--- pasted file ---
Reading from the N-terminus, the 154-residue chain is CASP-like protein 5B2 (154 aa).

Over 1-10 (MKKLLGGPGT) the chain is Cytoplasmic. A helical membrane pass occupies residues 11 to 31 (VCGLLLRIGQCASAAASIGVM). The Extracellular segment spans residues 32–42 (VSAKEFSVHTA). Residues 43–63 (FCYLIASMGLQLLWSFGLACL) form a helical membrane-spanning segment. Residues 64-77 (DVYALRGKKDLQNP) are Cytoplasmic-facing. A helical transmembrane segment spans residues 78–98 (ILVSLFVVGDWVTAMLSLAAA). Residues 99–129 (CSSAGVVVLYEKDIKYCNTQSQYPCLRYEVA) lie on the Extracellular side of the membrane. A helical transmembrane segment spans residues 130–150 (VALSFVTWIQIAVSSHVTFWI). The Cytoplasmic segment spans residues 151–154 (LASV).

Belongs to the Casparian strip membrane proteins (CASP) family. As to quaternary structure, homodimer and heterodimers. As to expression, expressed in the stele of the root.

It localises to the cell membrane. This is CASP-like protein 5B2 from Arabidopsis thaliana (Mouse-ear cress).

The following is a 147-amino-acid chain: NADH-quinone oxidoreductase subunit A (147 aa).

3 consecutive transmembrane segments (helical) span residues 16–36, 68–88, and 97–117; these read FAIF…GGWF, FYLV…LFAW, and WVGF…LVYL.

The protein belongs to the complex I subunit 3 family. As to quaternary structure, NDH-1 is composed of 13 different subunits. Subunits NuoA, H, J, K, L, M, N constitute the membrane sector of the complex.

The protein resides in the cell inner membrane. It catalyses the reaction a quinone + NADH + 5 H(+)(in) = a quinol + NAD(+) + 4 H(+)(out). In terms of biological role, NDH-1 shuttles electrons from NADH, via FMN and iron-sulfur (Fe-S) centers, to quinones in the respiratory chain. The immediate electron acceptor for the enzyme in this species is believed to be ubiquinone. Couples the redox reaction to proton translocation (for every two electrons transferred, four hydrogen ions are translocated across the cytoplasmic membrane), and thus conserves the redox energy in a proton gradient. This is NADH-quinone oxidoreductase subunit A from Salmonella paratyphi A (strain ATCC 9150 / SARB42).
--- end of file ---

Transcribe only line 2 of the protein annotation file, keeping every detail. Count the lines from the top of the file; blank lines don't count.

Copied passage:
Over 1-10 (MKKLLGGPGT) the chain is Cytoplasmic. A helical membrane pass occupies residues 11 to 31 (VCGLLLRIGQCASAAASIGVM). The Extracellular segment spans residues 32–42 (VSAKEFSVHTA). Residues 43–63 (FCYLIASMGLQLLWSFGLACL) form a helical membrane-spanning segment. Residues 64-77 (DVYALRGKKDLQNP) are Cytoplasmic-facing. A helical transmembrane segment spans residues 78–98 (ILVSLFVVGDWVTAMLSLAAA). Residues 99–129 (CSSAGVVVLYEKDIKYCNTQSQYPCLRYEVA) lie on the Extracellular side of the membrane. A helical transmembrane segment spans residues 130–150 (VALSFVTWIQIAVSSHVTFWI). The Cytoplasmic segment spans residues 151–154 (LASV).